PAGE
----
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Samsung: strong demand for Note 7 could cause delays, stock dives 2%

Samsung shares fell 2 percent on Wednesday after the technology giant said stronger-than-expected demand for its new Galaxy Note 7 meant it had to push back the release date in some markets.

“We appreciate the strong demand and positive response to the Galaxy Note7 from consumers across the globe. As pre-order results for the Galaxy Note7 have far exceeded our estimates, its release date in some markets has been adjusted,” Samsung said in a statement emailed to CNBC.

“We look forward to meeting consumers’ demand as early as possible,” the company added without saying which markets delays could be possible in.

The South Korean electronics titan unveiled the 5.7-inch Note 7 earlier this month with analysts hailing it as one of the best devices on the market. Samsung’s latest statement suggests that the device is selling well, something that can help drive further growth in its mobile division.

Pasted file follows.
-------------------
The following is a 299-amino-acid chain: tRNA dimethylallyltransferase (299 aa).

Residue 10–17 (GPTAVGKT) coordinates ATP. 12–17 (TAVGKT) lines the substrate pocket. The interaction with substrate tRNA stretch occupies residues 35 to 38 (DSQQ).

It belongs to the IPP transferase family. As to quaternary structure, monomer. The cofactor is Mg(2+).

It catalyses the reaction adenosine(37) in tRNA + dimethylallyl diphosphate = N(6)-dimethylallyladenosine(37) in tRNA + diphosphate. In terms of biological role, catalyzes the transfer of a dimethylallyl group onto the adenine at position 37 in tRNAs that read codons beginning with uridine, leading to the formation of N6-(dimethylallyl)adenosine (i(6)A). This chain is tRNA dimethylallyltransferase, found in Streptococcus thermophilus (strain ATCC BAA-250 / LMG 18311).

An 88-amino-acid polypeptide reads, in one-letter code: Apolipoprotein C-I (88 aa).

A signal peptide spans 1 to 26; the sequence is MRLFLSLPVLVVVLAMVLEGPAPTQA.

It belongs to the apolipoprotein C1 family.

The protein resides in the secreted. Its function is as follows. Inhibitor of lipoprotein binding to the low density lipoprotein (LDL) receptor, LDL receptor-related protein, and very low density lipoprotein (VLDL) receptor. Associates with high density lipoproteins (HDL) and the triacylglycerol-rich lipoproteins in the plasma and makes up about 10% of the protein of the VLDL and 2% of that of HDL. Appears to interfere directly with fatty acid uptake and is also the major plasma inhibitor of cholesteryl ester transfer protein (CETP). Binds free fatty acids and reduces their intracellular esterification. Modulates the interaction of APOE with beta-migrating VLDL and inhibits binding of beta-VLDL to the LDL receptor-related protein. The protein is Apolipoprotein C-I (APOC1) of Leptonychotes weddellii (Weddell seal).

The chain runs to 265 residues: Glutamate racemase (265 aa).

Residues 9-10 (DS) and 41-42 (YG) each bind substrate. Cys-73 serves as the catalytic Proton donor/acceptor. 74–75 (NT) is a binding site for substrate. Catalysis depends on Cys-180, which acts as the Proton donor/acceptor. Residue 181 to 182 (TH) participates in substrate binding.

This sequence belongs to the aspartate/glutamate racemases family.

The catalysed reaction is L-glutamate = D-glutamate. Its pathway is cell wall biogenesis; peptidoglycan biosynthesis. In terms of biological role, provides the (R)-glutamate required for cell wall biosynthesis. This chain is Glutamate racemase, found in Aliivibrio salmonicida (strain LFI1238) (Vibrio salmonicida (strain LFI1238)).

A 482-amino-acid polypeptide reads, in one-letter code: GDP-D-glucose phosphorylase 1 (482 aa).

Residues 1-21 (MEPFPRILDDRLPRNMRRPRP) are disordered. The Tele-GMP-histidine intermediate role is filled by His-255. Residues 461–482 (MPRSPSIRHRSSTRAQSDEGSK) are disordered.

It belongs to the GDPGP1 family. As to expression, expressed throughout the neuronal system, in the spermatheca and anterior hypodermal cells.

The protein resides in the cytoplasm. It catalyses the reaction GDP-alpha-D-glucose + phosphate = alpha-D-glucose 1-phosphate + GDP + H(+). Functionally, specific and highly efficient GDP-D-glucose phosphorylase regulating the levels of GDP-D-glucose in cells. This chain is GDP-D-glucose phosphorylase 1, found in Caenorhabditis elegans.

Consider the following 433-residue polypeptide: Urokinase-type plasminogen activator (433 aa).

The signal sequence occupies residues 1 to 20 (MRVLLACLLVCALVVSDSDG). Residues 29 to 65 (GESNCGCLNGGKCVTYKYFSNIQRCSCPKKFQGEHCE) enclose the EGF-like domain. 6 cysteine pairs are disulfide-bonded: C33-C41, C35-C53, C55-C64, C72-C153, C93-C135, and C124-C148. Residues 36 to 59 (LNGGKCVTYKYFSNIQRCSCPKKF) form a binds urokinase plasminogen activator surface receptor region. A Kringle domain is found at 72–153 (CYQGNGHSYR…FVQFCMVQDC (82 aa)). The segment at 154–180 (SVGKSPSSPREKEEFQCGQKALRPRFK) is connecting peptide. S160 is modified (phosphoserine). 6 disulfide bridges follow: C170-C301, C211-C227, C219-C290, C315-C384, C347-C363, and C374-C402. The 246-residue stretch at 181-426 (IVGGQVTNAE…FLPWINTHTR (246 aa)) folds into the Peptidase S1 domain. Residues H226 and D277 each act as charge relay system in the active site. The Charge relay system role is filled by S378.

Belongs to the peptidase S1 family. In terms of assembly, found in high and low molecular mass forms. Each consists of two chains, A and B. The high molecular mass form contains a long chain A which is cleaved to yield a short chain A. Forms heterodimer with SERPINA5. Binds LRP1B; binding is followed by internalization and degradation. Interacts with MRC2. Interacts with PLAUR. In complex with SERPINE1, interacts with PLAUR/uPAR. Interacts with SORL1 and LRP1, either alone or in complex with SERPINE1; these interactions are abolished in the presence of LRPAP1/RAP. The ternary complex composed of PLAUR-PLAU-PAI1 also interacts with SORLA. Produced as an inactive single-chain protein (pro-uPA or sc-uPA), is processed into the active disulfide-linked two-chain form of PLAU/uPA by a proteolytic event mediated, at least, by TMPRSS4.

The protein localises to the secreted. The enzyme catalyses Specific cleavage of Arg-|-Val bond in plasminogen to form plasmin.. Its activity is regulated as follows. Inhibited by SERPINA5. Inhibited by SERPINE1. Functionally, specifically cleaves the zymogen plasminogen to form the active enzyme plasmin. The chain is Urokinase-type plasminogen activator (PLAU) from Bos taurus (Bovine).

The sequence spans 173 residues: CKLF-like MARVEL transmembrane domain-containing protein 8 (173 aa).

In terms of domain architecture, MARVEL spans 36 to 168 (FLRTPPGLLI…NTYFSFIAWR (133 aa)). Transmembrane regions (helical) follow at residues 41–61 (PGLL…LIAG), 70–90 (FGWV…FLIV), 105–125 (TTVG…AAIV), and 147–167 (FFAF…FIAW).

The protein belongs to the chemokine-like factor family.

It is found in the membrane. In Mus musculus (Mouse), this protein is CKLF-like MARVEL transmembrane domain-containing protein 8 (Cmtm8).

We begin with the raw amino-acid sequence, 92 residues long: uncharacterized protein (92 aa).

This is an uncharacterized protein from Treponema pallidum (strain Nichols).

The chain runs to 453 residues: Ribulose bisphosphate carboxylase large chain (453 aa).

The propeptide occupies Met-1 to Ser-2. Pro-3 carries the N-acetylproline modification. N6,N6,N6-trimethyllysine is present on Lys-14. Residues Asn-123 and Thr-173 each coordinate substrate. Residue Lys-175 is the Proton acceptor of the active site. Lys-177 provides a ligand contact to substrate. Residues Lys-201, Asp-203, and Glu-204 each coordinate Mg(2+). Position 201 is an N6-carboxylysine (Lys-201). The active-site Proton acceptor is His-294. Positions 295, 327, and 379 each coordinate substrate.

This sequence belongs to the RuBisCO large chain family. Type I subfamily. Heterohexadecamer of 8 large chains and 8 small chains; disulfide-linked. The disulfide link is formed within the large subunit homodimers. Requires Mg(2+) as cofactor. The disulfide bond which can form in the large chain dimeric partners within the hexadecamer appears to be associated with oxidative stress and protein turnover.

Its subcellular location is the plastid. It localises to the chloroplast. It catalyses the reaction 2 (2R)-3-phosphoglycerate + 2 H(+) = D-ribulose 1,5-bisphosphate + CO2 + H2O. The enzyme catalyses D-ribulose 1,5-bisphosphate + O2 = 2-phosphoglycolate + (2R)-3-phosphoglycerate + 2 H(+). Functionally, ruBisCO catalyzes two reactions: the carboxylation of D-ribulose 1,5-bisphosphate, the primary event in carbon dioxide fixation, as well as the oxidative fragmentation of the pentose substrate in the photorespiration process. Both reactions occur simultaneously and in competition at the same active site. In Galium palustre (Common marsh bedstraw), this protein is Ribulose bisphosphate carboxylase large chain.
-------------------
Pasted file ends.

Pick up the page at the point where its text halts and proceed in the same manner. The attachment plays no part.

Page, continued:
But fears that a supply shortage could lead to consumer dissatisfaction and ultimately them turning to other devices from the likes of Apple or Huawei, sent shares of Samsung sliding.

The company did not say what was causing the supply constraint. A spokesperson said it was not to do with the slightly curved screen on the Note 7, a problem it suffered when it launched the Samsung S6 Edge last year.

Analysts however are not worried, suggesting the high demand is a good problem for the company to have, and with a lack of viable alternatives, customers are unlikely to switch brands.

“More than 90 percent of customers will wait rather than switch to other phones because as a matter of fact, there are not many good options or alternatives in the market, because Apple iPhone 7 will come in the late September, and other competing models are not as attractive,” Daniel Kim, equity analyst at Macquarie, told CNBC by phone.

Kim forecasts that Samsung will sell between 12 million and 14 million units between July and the end of December.

Samsung has streamlined its smartphone portfolio and brought out devices better able to compete with Apple over the last year, which helped operating profit in its IT and mobile communications division – of which smartphone sales are a large chunk – rise 56 percent year-on-year in the second quarter of 2016.

Source: CNBC

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